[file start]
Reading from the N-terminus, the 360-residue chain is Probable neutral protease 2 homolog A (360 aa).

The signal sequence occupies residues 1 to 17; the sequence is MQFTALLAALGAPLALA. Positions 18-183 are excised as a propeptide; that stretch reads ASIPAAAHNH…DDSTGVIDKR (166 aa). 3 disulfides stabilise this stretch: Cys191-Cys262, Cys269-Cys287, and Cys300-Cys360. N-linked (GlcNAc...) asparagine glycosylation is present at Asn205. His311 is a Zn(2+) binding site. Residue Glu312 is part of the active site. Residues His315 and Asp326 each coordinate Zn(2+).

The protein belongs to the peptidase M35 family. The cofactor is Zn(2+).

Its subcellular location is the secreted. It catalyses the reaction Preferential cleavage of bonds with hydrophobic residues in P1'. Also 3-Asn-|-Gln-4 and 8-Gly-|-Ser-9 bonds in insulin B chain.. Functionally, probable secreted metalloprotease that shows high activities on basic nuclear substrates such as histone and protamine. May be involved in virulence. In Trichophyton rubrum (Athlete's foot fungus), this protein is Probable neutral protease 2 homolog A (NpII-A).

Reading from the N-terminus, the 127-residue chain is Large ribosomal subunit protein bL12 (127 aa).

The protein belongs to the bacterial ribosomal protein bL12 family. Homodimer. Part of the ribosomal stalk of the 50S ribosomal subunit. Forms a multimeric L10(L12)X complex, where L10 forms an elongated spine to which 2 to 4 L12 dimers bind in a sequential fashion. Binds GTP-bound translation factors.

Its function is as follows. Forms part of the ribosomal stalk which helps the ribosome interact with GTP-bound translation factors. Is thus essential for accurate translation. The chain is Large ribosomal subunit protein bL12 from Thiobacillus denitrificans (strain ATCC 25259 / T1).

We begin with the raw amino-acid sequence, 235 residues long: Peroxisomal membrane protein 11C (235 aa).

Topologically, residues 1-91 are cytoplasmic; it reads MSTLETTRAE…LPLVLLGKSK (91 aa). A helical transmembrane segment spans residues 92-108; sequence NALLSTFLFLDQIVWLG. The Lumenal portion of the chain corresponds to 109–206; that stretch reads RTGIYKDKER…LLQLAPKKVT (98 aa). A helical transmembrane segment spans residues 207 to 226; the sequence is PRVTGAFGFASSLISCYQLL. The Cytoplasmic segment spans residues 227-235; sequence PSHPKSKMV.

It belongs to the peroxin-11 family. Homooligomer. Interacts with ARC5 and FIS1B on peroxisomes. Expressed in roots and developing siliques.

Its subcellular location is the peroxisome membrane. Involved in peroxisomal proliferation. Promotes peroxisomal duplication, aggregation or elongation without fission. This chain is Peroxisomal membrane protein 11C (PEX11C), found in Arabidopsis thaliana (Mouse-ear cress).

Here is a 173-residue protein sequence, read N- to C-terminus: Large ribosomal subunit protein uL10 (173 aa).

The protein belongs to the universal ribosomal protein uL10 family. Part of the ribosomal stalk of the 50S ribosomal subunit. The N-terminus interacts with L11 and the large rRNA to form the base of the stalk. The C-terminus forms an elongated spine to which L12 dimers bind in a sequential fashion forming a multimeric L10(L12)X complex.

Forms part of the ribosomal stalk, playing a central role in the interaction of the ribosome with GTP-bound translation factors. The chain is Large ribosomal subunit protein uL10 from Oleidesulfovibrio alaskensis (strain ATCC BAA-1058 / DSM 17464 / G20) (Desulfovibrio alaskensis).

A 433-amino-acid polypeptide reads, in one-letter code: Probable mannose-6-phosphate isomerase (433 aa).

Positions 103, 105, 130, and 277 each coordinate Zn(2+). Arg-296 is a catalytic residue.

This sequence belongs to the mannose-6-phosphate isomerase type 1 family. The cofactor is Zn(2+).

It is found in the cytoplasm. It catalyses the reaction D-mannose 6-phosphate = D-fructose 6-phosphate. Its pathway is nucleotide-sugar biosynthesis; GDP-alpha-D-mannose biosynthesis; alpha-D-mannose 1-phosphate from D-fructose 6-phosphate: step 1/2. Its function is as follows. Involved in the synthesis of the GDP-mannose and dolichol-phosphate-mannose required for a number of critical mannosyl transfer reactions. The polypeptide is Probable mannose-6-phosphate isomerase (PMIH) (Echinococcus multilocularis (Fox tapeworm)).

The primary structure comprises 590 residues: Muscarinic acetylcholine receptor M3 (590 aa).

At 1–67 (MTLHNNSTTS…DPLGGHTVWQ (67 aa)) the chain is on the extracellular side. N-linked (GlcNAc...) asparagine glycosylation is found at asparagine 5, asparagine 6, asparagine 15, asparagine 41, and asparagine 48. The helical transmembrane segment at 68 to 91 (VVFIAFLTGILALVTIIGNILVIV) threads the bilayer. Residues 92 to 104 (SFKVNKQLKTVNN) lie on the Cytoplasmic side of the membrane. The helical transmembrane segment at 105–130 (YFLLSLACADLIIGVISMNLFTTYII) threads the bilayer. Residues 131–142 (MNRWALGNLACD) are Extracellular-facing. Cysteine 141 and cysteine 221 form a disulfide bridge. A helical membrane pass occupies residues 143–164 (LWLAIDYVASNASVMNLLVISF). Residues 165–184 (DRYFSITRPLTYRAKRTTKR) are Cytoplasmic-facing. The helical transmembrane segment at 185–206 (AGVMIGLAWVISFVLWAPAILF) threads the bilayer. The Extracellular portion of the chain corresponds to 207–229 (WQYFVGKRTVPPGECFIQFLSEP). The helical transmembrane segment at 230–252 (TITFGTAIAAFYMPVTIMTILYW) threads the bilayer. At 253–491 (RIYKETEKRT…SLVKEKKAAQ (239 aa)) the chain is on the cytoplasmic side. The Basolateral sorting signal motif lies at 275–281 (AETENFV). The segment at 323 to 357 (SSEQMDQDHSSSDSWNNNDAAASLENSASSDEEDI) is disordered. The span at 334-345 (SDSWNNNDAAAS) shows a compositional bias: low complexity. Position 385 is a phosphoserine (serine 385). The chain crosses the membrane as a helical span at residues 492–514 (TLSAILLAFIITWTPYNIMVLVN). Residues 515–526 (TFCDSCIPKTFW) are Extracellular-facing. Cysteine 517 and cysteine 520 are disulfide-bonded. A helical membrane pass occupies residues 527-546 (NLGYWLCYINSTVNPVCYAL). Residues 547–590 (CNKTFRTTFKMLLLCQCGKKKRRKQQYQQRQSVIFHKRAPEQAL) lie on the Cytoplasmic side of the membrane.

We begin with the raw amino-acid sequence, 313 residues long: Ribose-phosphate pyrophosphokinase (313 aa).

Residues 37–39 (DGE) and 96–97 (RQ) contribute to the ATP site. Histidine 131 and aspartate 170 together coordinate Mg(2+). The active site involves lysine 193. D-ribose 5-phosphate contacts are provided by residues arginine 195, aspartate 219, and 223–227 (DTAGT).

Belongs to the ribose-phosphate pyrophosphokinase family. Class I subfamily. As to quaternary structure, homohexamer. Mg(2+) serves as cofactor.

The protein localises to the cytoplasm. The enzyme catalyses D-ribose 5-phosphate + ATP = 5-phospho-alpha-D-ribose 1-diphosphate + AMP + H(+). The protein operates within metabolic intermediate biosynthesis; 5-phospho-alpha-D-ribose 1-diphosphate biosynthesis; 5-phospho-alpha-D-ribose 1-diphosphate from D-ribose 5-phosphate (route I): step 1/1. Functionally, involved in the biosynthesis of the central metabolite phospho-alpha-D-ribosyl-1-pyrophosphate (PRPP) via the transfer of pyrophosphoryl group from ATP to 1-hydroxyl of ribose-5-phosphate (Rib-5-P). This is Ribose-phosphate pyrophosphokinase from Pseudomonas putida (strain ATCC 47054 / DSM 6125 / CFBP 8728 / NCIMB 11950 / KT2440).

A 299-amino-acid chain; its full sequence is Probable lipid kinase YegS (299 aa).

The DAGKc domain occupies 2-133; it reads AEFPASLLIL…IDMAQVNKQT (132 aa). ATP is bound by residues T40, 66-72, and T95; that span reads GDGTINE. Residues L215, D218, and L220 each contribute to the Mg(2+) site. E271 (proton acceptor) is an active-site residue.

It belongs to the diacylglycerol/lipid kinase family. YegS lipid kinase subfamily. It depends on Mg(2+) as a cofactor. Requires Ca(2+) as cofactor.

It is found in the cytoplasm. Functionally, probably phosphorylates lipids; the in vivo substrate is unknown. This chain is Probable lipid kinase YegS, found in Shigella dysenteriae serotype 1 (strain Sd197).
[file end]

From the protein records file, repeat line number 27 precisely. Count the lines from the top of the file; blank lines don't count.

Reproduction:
It belongs to the diacylglycerol/lipid kinase family. YegS lipid kinase subfamily. It depends on Mg(2+) as a cofactor. Requires Ca(2+) as cofactor.